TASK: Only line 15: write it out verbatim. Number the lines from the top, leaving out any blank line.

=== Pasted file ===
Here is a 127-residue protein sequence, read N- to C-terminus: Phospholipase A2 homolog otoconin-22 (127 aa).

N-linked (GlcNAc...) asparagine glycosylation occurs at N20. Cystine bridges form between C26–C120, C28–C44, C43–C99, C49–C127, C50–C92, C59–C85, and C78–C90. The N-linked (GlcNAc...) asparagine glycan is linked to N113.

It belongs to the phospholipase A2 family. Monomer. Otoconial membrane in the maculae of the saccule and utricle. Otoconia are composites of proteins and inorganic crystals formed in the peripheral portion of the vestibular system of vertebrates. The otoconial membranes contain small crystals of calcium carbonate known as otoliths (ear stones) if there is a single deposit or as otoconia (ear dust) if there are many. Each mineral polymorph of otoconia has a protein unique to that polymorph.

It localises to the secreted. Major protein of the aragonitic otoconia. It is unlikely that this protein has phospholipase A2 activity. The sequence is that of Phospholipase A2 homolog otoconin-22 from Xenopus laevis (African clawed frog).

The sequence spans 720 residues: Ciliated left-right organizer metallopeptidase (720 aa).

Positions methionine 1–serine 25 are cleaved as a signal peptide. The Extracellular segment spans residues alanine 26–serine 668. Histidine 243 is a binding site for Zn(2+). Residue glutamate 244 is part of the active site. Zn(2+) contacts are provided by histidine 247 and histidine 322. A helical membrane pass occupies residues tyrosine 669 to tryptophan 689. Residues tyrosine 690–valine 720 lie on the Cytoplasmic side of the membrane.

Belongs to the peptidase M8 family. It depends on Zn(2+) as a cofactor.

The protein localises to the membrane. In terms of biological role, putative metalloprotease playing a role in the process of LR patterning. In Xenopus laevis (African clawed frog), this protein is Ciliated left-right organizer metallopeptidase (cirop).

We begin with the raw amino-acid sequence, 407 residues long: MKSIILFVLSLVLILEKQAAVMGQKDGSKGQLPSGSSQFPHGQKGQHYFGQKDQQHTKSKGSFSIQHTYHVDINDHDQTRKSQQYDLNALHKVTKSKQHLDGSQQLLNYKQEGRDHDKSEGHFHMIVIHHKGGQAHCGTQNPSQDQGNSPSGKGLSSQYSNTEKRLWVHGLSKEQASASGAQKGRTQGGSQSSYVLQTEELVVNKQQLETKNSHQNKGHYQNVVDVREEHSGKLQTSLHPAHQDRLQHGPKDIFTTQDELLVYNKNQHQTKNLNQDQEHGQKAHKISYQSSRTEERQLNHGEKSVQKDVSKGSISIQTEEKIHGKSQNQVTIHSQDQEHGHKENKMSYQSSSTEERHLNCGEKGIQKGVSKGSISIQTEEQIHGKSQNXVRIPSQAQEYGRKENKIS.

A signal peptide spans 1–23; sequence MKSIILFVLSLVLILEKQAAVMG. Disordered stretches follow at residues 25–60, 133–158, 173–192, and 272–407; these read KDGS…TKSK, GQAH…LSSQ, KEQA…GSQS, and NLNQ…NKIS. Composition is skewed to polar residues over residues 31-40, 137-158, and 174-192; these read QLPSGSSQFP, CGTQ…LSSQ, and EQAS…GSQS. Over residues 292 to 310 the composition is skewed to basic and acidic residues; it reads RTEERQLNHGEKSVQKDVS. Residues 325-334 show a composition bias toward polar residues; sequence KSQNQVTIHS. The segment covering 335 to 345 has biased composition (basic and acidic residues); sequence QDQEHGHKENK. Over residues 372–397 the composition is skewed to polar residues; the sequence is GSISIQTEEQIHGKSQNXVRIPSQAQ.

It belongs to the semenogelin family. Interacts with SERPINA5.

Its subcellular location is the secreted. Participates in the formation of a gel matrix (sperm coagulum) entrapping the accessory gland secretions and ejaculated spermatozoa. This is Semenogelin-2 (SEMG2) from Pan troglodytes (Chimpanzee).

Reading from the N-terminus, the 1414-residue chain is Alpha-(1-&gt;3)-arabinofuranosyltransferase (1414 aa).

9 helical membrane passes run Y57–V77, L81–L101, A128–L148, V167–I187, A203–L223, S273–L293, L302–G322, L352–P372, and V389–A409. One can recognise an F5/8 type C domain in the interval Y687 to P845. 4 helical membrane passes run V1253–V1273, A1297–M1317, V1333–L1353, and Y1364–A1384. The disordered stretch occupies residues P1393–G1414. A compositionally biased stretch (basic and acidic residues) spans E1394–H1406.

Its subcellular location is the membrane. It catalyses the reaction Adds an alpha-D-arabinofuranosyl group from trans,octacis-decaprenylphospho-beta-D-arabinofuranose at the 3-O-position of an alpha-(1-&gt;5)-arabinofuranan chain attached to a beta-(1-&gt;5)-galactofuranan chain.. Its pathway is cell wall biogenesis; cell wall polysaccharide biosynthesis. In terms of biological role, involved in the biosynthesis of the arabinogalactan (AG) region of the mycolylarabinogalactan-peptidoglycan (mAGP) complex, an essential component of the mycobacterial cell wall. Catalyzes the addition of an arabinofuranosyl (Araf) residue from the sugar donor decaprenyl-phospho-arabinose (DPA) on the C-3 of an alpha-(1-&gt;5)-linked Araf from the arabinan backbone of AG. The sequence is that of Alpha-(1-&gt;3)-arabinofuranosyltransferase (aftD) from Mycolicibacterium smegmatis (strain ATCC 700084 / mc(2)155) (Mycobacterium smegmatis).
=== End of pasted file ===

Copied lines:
Its subcellular location is the membrane. It catalyses the reaction Adds an alpha-D-arabinofuranosyl group from trans,octacis-decaprenylphospho-beta-D-arabinofuranose at the 3-O-position of an alpha-(1-&gt;5)-arabinofuranan chain attached to a beta-(1-&gt;5)-galactofuranan chain.. Its pathway is cell wall biogenesis; cell wall polysaccharide biosynthesis. In terms of biological role, involved in the biosynthesis of the arabinogalactan (AG) region of the mycolylarabinogalactan-peptidoglycan (mAGP) complex, an essential component of the mycobacterial cell wall. Catalyzes the addition of an arabinofuranosyl (Araf) residue from the sugar donor decaprenyl-phospho-arabinose (DPA) on the C-3 of an alpha-(1-&gt;5)-linked Araf from the arabinan backbone of AG. The sequence is that of Alpha-(1-&gt;3)-arabinofuranosyltransferase (aftD) from Mycolicibacterium smegmatis (strain ATCC 700084 / mc(2)155) (Mycobacterium smegmatis).